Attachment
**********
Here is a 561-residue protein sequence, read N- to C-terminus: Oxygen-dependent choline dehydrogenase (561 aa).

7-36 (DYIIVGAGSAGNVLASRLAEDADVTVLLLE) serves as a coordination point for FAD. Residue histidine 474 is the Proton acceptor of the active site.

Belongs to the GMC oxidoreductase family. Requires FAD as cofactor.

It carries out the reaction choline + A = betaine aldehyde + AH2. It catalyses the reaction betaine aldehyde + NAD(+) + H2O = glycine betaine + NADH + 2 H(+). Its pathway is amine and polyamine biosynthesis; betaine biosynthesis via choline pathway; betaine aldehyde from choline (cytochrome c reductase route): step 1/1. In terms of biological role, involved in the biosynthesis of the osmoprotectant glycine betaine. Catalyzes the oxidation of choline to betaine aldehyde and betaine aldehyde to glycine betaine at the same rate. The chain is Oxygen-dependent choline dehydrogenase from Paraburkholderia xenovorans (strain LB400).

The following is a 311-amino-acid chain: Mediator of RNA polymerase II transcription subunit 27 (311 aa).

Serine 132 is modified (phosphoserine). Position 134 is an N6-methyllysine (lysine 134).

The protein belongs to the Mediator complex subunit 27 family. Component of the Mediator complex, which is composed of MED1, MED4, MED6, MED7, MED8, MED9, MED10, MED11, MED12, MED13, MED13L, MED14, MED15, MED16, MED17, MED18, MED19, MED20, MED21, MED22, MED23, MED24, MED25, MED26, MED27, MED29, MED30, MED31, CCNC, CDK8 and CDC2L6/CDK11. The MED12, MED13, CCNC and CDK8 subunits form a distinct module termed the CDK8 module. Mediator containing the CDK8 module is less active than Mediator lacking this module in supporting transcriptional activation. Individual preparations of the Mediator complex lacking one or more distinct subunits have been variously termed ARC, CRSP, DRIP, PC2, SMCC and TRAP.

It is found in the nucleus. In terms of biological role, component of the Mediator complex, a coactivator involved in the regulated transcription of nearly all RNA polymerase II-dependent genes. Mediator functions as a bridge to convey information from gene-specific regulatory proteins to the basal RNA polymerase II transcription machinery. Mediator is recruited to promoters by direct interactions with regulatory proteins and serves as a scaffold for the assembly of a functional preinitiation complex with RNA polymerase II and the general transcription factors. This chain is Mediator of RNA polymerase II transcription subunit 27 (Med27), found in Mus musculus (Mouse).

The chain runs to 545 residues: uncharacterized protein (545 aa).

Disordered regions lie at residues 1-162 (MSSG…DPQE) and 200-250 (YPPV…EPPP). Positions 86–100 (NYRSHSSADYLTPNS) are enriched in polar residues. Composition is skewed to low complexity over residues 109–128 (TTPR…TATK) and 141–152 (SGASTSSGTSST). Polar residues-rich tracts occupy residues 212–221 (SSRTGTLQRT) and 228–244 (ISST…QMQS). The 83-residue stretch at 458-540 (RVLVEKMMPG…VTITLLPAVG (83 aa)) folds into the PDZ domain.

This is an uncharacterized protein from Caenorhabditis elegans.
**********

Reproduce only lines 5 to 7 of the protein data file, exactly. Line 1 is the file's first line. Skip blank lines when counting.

The following is a 311-amino-acid chain: Mediator of RNA polymerase II transcription subunit 27 (311 aa).

Serine 132 is modified (phosphoserine). Position 134 is an N6-methyllysine (lysine 134).

The protein belongs to the Mediator complex subunit 27 family. Component of the Mediator complex, which is composed of MED1, MED4, MED6, MED7, MED8, MED9, MED10, MED11, MED12, MED13, MED13L, MED14, MED15, MED16, MED17, MED18, MED19, MED20, MED21, MED22, MED23, MED24, MED25, MED26, MED27, MED29, MED30, MED31, CCNC, CDK8 and CDC2L6/CDK11. The MED12, MED13, CCNC and CDK8 subunits form a distinct module termed the CDK8 module. Mediator containing the CDK8 module is less active than Mediator lacking this module in supporting transcriptional activation. Individual preparations of the Mediator complex lacking one or more distinct subunits have been variously termed ARC, CRSP, DRIP, PC2, SMCC and TRAP.